Q: OK, so. You're stranded on a desert island. You're hungry, and there's nothing but a banana tree. All alone, nothing to eat but bananas, right? So you eat all the banana. The last of the banana is in your belly when A CRAZED CANNIBAL JUMPS FROM THE SAND! And, from his loincloth (whatever, like it matters) falls a single grape. Now, even though you know how to kill a man with a banana, all you have to fight with is a grape, and you're untrained in grapes...what do you do?
Juke right, allowing him to sail over me. As he glides overhead, I snatch the grape and pop it into my mouth. Tastes of balls, but who has time for being disgusted in a situation like this? Since we’re on a desert island, the grape isn’t seedless, so I chew around the seed while the CRAZED CANNIBAL! rights himself and prepares to attack once more. All better, he rushes me again. I spin to meet him, face to face, and spit the seed into his eye, blinding him and making him feel foolish. This drops his guard. I then kick him where the loincloth covers. He drops. I proceed to stuff sand in his mouth. When he chokes to death, I steal his loincloth, because who doesn’t like a good loincloth?
Q: When did you figure out this is what you wanted to do for a living?
The minute I found out that, if I did it well enough, people would pay me to lie to them. Seemed like the dream job, you know? No effort required. Play in imaginary lands, meet fictional people, rarely deal with reality. Perfection, right? Yeah, well, that is until you realize there’s editing and proofing and cover design and promotion and blah, blah, blah, blah, blah… I hate having standards. Standards kill all the fun. But readers require proper grammar and punctuation, and I’m a people pleaser at heart. If I wasn’t writing, I’d be a rollercoaster operator… or a prostitute. But they are kinda the same thing when you think about it.
Q: Finally...! Do you have any advice for someone starting out - twofold, I guess - about the art, firstly, but about the business, too?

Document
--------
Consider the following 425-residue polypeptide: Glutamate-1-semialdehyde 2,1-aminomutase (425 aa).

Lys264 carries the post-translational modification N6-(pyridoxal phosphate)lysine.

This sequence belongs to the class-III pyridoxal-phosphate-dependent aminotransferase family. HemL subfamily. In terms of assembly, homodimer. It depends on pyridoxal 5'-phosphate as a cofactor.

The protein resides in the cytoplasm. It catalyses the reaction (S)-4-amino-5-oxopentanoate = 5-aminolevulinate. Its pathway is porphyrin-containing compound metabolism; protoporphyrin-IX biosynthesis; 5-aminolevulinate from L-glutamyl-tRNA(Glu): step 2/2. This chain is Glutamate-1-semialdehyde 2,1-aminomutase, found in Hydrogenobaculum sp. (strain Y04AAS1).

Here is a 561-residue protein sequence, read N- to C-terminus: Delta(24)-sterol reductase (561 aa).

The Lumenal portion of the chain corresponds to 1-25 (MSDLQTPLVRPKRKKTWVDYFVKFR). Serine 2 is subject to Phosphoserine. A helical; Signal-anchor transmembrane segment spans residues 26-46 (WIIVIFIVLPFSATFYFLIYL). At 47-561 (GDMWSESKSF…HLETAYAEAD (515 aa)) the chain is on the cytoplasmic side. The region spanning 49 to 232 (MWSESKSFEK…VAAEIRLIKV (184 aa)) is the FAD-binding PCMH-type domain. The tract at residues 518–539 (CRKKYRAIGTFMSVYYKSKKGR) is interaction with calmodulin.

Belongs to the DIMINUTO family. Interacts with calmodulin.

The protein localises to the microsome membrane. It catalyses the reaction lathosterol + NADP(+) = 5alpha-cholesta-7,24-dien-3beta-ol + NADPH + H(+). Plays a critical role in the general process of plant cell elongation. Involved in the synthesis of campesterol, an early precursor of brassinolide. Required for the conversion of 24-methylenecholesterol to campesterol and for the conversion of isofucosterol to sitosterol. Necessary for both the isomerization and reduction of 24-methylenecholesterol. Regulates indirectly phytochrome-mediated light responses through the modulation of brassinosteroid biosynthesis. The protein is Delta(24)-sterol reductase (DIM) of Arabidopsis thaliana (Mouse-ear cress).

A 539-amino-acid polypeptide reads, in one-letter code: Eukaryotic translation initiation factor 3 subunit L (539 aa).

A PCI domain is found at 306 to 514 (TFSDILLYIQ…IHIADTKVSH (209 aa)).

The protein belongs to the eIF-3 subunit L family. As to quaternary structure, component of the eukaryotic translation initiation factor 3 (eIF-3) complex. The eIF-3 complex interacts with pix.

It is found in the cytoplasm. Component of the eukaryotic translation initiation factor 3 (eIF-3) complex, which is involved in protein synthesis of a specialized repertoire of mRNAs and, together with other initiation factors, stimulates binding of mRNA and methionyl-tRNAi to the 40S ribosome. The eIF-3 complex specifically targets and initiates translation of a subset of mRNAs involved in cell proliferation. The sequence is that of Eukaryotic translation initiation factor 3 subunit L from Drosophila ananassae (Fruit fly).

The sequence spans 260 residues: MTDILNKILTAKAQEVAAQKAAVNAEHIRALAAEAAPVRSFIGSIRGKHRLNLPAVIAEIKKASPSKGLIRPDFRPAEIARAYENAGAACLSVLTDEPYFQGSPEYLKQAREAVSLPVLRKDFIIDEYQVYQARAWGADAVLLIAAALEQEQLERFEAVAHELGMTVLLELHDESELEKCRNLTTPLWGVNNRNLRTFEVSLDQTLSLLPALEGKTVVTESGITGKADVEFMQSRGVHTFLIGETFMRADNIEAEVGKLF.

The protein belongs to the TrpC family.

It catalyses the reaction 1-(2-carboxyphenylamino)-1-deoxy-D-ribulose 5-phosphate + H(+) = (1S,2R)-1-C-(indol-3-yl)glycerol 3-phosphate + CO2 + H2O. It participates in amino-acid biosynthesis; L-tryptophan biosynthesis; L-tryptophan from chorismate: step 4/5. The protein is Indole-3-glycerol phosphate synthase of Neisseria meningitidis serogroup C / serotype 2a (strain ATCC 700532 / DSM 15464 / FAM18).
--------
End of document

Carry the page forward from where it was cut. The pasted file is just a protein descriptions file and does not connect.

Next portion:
Read your ass off and write just as much. Both require muscle, and muscle needs to be exercised. We’re talking daily. You’re going to suck when you first start. Rule of thumb is this: If you’re not good by book three, take up knitting.
The business side is hell. I hate it. I say go for a publisher and let them deal with the bullshit, because being an indie is for the birds. It’s expensive and you get less respect, even if you do everything right, there are readers who will think there’s something wrong with your work, some reason why the big publishers won’t take you on. These souls never consider the possibility that maybe, just maybe, you never wanted to submit in the first place. I’m some of both. Half indie, half traditionally published. I like the traditional part better. But that’s just me. Do what you want.
Q: Second finally - what was your favourite question? Mine was the 'grape' question. ;)
The one about reading so much and still finding time to write. Individuals ask me that quite often, but no interviewer ever has… I don’t think…
And that, readers, was Edward Lorn. As always, it's been a pleasure. Love you! 
Edward Lorn's latest release is 'Others & Oddities'.

Edward Lorn is a reader, writer, and content creator. He's been writing for fun since the age of six, and writing professionally since 2011. He can be found haunting the halls of Twitter, Facebook, Instagram, Tumblr, and Goodreads. He has blogs on both Booklikes and Wordpress, with such popular features as Ruminating On and Randomized Randomocity. 

Edward Lorn lives in the southeast United States with his wife and two children. Not to mention, Ash and Coal (a.k.a. his Goombas). He is currently working on his next novel, EVERYTHING IS HORRIBLE NOW.

Find out more on the following links, or just look him up on Amazon and try something for yourself. 

Sunday, 23 August 2015

Books I Enjoyed This Year (so far...)

I don't read anything like as often as I used to, and generally only what I want, rather than feeling any kind of obligation to beat some Goodreads' record. That said, this year I've read more than the last three years together, or close enough. Here, in no particular order, are a few you might like, by authors I've enjoyed.


Within the Wind, Beneath the Snow (novella) Ray Cluley


The Silence (novel) Tim Lebbon 


Half a King (novel) Joe Abercrombie 


All you Zombies (short) Robert A. Heinlein


The Last Bus (novella) Paul Feeney